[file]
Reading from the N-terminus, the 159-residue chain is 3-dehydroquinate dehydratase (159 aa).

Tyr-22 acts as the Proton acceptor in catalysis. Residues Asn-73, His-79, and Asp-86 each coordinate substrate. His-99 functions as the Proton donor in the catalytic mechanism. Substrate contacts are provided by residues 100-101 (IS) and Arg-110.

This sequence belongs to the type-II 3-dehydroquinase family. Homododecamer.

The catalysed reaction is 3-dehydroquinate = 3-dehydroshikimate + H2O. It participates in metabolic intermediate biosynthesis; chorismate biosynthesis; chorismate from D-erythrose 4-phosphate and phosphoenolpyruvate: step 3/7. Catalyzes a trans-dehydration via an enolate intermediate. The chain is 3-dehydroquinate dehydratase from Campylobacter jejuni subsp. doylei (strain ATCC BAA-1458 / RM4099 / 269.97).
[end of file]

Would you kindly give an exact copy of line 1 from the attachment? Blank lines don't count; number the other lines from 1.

Reading from the N-terminus, the 159-residue chain is 3-dehydroquinate dehydratase (159 aa).